love, josey

Anonymous said...

Oh, and Mary?

Feeling your pain, big ((hugs)). Great job :)xxxx

Minnesota Matron said...

Josey: You are Love incarnate. Thank you!

Liv: I'm sure your sibs harbor deep resentment, or they've been paid off?

HippyHappyHay: You know, you're right. It does suck and we're all muddling along, trying to find the THING that makes us. Who doesn't want a bit of fame and glory?

SuburbanC: You nailed it. He's twelve in July.

Oy. That road ahead.

Thanks for the great helpful and encouraging words. The irony of this and Stryker's angst? I post more about him than any other child because he's just THAT interesting and complex.

But I'm not sure how quantifying blob posts will help us here. . . .

Mrs. G. said...

I'm not sure if I would have laughed (to myself) or could have gone either way. I think you handled it so well. I guess since my kids are older, I am especially in tune to the pressing of buttons and a little more hardened. But I still remember the first "I hate you!"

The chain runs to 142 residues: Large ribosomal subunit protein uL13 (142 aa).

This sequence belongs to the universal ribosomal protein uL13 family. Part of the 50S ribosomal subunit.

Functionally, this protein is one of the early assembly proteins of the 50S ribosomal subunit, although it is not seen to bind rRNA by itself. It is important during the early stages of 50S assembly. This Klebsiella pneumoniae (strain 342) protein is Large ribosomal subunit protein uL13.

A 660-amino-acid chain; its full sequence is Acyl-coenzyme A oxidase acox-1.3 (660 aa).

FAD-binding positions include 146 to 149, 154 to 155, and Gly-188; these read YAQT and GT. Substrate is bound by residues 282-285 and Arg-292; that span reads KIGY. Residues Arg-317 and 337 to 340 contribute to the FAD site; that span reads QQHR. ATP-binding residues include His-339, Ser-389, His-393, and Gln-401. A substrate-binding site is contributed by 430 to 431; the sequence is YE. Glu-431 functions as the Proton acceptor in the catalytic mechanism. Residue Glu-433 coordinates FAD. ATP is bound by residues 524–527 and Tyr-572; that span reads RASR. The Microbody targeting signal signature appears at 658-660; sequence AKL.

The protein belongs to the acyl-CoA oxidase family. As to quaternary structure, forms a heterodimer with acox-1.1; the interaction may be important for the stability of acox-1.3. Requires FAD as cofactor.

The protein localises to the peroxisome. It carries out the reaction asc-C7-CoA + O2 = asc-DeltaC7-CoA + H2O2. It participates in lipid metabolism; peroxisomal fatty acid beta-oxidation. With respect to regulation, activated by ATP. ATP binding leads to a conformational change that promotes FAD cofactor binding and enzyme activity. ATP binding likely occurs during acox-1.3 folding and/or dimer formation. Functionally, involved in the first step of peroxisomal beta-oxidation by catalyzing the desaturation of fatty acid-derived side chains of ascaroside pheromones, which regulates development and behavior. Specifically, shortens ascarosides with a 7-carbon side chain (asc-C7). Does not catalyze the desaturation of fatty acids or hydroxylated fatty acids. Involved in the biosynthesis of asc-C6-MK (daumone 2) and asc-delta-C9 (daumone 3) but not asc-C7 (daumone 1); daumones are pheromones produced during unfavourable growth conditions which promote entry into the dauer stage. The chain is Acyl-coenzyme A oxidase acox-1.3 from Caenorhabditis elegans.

Tootsie Farklepants said...

Do you need a hug?

Karen said...

Poor Stryker! He's just aching with pain--I know you know this, but he really didn't mean it. Bipolarlawyercook has good advice--you'd both probably feel better if you had a special Stryker & Mom day/adventure.

Anonymous said...

Poor kid. That's so hard. And he's getting on that awful age and to be sort of shunted off while one gets accolades and one gets spoiled (I know too well, my youngest is TERRIBLE spoiled rotten and coddled)...well, you're doing good and I know it'll work out OK. Love to you, though, while you muck through his emotions and sort out a good response. (At least you SEE where it's coming from--how many other mothers would be blind to it?)

Anonymous said...

Ouch. If Scarlett's performance is as good as the reviews would indicate, Stryker may even be feeling fear. Fear that the entire family dynamic will change.

Poor fellow...but bravo, Scarlett!

Beth said...

Well, kids certainly know exactly what buttons to push.
Wise move, Mom, to respond with an, "I love you," after recovering from the blow.
It can be so difficult getting them to understand how each of them is special - their perceptions can be so off - but very real to them.